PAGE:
• D3.5 Repository tests disaster plans regularly.
  • D3.6 Repository has defined processes for service continuity and disaster recovery.

Possible threats to the preservation repository

  • Failure to access HPSS
  • Failure of HPSS tapes
    • Simultaneous failure in both locations is possible (nuclear war)
  • Fire, tornado, or other catastrophic failure in WCC machine room
  • Disgruntled employee or random attacker (who obtains the password) attempts to delete everything from HPSS
  • Disgruntled employee attempts to delelte random sets of items from HPSS

Other preservation-related items

List of file formats and their expected longevity from the Library of Congress.

A paper on using Fedora as a preservation system

OAIS is the primary model for building preservation systems.

RLG's older document, Trusted digital repositories: Attributes and Responsibilities.

The October 2005 RLG DigiNews describes requirements for "certification" of a digital repository. Many of these requirements are related to preservation.

There is a paper from Los Alamos about integrating OAI and OpenURL with an OAIS model.

There is a paper on bottom-up preservation issues that may also be useful.

The architecture of the LOCKSS system may be a useful guide, but LOCKSS currently relys on each participating institution "owning" a copy of the item. This is most useful for electronic journals.

Portico is a preservation archive for e-journals, based on Documentum. They perform extensive validation before accepting data into their repository.

The Florida Center for Library Automation is developing an archive system. This may provide some ideas, and they may eventually release code that we can use.

Vol. 54 (2005) no. 1 of 'Library Trends' is a theme issue, entitled: "Digital Preservation: Finding Balance", with many interesting articles.

Xena is a program that can take many file formats and convert them to a (supposedly open-format, long-term stable) XML format. It has been used with DSpace.

In the IU computer science department, Thomas Reichherzer and Geoffrey Brown are working on tools to aid "preservation via emulation".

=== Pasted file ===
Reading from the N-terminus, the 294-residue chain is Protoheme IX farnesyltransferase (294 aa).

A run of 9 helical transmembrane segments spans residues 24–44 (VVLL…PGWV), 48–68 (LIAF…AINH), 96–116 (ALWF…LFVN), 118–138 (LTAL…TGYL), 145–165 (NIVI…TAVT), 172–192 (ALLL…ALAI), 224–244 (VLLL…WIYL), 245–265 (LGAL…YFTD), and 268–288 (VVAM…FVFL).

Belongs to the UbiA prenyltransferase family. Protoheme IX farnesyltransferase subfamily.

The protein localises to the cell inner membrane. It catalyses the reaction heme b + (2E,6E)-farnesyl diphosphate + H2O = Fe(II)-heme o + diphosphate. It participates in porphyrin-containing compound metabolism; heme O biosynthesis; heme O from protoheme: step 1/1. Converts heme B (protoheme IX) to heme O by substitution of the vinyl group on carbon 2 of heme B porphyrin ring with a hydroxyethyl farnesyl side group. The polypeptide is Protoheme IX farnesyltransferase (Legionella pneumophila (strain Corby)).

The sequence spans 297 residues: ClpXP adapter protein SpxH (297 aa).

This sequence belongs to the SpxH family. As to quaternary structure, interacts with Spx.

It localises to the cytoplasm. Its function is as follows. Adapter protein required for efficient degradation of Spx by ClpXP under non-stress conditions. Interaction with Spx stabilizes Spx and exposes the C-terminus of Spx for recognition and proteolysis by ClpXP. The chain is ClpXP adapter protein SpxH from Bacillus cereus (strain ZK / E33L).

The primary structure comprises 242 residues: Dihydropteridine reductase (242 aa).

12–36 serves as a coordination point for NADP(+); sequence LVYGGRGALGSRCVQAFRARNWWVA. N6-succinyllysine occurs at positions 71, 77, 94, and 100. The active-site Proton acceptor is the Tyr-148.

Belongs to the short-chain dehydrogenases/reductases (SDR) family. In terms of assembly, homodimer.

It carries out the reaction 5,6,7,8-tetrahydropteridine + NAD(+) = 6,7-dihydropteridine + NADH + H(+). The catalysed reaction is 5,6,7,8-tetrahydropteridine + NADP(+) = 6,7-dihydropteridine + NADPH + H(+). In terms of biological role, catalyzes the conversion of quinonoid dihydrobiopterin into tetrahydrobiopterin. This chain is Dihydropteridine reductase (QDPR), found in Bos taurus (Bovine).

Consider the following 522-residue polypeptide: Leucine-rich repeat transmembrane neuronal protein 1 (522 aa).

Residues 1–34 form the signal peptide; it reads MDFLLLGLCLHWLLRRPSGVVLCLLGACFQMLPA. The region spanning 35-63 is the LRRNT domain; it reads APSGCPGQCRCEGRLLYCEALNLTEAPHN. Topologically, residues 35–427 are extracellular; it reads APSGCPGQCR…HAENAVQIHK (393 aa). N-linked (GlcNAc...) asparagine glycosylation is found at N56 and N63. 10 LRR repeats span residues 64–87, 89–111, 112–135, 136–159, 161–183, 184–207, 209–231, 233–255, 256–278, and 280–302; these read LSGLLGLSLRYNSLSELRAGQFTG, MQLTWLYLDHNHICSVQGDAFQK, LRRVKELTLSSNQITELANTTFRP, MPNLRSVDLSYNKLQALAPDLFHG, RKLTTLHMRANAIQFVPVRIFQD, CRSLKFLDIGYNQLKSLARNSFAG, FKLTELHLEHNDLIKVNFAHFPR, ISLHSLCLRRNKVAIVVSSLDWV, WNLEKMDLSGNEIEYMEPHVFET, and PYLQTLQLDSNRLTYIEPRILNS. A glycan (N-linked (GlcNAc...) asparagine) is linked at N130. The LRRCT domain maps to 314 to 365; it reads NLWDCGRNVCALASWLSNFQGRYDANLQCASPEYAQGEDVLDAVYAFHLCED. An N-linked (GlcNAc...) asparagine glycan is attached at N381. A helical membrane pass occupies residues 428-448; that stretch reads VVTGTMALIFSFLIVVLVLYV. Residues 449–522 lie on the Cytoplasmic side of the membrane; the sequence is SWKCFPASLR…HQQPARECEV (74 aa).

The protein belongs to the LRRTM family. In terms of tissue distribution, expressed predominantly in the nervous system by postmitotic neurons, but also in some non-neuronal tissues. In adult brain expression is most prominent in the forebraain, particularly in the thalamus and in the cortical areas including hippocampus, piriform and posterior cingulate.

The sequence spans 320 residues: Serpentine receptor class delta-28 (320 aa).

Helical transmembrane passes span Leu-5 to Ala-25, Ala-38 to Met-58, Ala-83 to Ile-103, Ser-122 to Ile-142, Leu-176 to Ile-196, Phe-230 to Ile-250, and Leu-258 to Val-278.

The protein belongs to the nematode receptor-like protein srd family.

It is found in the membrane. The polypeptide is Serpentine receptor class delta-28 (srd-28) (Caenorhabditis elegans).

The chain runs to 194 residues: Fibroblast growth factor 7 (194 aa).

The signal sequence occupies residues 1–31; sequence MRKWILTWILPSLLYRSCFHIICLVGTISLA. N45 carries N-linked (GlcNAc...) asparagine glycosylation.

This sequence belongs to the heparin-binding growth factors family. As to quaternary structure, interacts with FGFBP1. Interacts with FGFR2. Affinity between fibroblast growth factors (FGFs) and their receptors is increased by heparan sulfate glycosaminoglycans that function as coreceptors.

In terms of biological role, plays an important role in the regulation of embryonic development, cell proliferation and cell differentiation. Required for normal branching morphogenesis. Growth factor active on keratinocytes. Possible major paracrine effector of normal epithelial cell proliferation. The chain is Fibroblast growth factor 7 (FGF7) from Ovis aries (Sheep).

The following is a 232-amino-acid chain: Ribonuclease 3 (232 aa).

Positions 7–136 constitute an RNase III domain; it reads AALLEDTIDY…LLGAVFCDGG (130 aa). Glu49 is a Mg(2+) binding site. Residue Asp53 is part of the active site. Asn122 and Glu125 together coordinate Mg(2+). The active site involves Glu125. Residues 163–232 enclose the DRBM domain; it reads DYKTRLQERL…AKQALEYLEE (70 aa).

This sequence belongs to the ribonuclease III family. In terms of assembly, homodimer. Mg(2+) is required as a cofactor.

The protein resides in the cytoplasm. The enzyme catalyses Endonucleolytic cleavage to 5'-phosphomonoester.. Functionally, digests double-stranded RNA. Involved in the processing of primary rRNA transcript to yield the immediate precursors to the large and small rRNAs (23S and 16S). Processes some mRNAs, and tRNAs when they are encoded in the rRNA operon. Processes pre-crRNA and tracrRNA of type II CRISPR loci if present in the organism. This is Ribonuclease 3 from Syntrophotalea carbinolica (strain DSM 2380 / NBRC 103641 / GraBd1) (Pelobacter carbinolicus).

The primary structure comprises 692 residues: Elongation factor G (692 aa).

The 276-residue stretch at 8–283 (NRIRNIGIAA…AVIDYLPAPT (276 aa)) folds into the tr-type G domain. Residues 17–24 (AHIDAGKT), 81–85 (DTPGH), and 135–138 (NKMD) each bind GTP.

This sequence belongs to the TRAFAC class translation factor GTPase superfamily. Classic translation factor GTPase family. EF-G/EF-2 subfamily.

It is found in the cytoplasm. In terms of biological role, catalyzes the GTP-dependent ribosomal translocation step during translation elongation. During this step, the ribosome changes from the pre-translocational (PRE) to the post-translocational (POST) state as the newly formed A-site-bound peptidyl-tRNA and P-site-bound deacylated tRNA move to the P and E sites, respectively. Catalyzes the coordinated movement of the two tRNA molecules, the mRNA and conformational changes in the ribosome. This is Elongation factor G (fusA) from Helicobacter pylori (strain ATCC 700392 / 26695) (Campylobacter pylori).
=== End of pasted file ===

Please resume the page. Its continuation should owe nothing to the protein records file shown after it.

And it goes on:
A paper on preservation issues from the LOCKSS group. And the related Saving Bits Forever presentation.

Another paper on preservation issues.

Building an integrity checker

If all goes well, an integrity checker will never report a problem. But a non-existent or non-running integrity checker would exhibit the same behavior. So we must set up tests that ensure the integrity checker is regularly exercised. One simple way would be to put an object in the repository and purposefully corrupt it, then measure how long it takes for the integrity checker to notice.

It may be useful to have two levels of integrity checking:

  • a basic ping service that checks whether a file appears to be in place (e.g., HPSS reports that the file is there and is the correct size, but we don't take the time to download it)
  • a full checksum service that downloads a copy of the file and verifies its checksum

Other thoughts

  • We need a system to provide periodic reports on the existence of orphaned and incomplete objects, so we can keep the contents of the repository "clean".
  • Eventually, we would like to set up a "digital preservation advisory board" to proof our decisions. This page and its children will eventually be maintained by the board.
  • We want to preserve metadata as well as the master files, so all preservation activities should apply to the local disk space that Fedora manages in addition to the HPSS storage.
  • For maximum security, we will need to make offline copies of everything. But how can we verify the integrity of the offline copies? What if the verification process destroys the copies? The only way to manage this is to ensure that the offline copies are read-only.

Open questions

  1. Can we eventually store lots of small files (page images) directly in HPSS via the filesystem interface without aggregation, or will it simply take too long to retrieve these files?
  2. Should we store copies of our metadata in HPSS, or are the regular server backups good enough for this?
  3. How do we manage preservation packages for materials that will be accessed through Variations? We don't want to store duplicate copies of the derivative files, because they are quite large. Perhaps Fedora can store these as Redirect datastreams, and just keep the appropriate metadata in the actual repository directories.
  4. What is the best way to provide "proof" that something hasn't been altered since it was originally digitized?